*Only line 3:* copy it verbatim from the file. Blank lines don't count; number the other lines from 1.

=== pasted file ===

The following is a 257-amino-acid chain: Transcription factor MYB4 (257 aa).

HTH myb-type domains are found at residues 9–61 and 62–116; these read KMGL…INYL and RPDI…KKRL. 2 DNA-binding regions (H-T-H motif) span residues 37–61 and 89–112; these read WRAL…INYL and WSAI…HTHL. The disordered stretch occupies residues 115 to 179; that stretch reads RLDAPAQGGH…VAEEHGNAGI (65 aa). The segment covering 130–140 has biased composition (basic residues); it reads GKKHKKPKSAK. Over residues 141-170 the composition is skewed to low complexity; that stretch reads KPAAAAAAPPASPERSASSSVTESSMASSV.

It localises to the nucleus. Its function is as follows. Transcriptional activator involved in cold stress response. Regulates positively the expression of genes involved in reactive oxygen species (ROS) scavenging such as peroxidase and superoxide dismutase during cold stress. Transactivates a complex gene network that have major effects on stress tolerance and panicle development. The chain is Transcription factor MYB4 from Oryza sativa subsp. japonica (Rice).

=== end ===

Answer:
It localises to the nucleus. Its function is as follows. Transcriptional activator involved in cold stress response. Regulates positively the expression of genes involved in reactive oxygen species (ROS) scavenging such as peroxidase and superoxide dismutase during cold stress. Transactivates a complex gene network that have major effects on stress tolerance and panicle development. The chain is Transcription factor MYB4 from Oryza sativa subsp. japonica (Rice).